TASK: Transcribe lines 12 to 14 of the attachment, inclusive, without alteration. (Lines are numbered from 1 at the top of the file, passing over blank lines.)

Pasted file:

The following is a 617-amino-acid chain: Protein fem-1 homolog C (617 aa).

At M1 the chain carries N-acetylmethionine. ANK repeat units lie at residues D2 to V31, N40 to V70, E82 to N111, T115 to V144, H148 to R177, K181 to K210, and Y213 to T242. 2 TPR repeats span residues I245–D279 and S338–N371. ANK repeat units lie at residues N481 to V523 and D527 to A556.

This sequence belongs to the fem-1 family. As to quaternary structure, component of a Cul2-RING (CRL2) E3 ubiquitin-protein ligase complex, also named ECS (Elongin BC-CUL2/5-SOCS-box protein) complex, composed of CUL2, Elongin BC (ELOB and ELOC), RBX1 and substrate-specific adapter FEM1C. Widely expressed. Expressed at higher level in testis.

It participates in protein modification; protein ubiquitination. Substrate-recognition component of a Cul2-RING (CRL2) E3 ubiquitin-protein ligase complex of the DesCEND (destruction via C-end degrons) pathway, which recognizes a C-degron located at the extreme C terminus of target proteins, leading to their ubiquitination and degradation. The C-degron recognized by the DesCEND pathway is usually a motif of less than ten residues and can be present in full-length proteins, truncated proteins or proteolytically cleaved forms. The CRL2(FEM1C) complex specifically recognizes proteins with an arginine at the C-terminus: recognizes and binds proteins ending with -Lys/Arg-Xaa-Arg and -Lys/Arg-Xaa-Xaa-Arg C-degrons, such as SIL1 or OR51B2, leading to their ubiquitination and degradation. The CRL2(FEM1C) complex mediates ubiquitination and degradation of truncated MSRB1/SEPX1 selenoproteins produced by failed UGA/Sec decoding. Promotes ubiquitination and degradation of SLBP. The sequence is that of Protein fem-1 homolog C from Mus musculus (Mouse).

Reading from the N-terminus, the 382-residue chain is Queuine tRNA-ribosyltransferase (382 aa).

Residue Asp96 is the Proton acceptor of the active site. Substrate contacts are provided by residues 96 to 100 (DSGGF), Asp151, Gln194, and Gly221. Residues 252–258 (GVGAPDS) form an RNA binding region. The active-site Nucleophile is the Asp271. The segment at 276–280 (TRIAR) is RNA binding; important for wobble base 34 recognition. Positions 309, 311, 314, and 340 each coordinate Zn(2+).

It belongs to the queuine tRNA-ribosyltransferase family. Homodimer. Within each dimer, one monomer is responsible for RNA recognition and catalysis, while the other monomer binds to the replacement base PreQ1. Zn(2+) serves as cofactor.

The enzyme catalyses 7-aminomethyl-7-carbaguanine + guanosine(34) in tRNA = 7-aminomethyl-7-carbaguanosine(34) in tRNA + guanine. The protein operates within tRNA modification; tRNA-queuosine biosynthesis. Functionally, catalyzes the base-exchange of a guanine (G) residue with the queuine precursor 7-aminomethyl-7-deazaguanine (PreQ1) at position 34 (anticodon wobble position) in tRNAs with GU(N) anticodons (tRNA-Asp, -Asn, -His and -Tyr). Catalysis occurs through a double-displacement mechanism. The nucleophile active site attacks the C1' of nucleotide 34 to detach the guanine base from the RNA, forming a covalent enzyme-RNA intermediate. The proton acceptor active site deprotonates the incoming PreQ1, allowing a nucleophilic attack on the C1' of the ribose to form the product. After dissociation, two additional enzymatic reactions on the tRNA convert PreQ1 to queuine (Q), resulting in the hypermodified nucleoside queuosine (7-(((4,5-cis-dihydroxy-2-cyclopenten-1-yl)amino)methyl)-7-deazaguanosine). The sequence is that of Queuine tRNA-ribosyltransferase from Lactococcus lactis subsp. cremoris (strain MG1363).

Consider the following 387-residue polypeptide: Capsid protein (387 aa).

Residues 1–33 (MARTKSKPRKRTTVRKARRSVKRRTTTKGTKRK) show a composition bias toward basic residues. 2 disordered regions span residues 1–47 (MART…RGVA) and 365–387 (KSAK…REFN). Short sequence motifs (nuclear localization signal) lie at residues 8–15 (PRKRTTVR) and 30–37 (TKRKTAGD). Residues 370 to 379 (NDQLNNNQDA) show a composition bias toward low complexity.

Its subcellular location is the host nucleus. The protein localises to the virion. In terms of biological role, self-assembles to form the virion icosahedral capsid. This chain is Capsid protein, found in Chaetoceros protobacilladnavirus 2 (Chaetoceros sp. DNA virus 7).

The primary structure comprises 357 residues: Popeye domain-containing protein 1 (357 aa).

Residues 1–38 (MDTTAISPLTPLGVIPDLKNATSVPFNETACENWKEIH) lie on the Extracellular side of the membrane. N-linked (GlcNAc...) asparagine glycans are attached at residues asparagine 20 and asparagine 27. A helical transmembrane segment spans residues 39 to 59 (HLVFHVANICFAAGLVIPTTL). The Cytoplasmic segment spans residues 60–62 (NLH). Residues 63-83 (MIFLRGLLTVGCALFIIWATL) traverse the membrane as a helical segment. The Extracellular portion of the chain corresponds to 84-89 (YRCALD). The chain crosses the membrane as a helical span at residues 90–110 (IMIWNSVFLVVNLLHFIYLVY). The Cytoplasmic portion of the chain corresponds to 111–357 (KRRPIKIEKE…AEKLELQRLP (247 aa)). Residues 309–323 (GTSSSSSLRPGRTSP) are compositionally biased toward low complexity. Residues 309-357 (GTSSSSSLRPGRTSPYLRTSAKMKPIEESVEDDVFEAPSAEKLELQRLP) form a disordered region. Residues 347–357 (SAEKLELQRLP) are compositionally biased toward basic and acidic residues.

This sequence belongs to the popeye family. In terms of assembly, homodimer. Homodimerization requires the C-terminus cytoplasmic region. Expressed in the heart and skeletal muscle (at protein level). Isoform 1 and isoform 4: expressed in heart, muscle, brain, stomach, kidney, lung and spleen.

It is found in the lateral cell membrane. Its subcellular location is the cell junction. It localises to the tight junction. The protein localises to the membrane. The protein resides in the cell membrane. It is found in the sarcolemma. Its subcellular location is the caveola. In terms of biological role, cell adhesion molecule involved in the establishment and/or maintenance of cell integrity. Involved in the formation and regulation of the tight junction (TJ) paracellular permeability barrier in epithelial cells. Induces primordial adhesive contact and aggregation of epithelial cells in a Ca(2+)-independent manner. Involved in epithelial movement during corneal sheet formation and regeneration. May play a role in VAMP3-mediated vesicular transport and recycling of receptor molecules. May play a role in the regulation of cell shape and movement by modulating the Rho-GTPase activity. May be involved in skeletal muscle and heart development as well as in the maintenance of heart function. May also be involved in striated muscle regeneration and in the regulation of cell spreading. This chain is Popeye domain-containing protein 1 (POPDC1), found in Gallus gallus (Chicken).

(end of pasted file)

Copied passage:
The primary structure comprises 357 residues: Popeye domain-containing protein 1 (357 aa).

Residues 1–38 (MDTTAISPLTPLGVIPDLKNATSVPFNETACENWKEIH) lie on the Extracellular side of the membrane. N-linked (GlcNAc...) asparagine glycans are attached at residues asparagine 20 and asparagine 27. A helical transmembrane segment spans residues 39 to 59 (HLVFHVANICFAAGLVIPTTL). The Cytoplasmic segment spans residues 60–62 (NLH). Residues 63-83 (MIFLRGLLTVGCALFIIWATL) traverse the membrane as a helical segment. The Extracellular portion of the chain corresponds to 84-89 (YRCALD). The chain crosses the membrane as a helical span at residues 90–110 (IMIWNSVFLVVNLLHFIYLVY). The Cytoplasmic portion of the chain corresponds to 111–357 (KRRPIKIEKE…AEKLELQRLP (247 aa)). Residues 309–323 (GTSSSSSLRPGRTSP) are compositionally biased toward low complexity. Residues 309-357 (GTSSSSSLRPGRTSPYLRTSAKMKPIEESVEDDVFEAPSAEKLELQRLP) form a disordered region. Residues 347–357 (SAEKLELQRLP) are compositionally biased toward basic and acidic residues.

This sequence belongs to the popeye family. In terms of assembly, homodimer. Homodimerization requires the C-terminus cytoplasmic region. Expressed in the heart and skeletal muscle (at protein level). Isoform 1 and isoform 4: expressed in heart, muscle, brain, stomach, kidney, lung and spleen.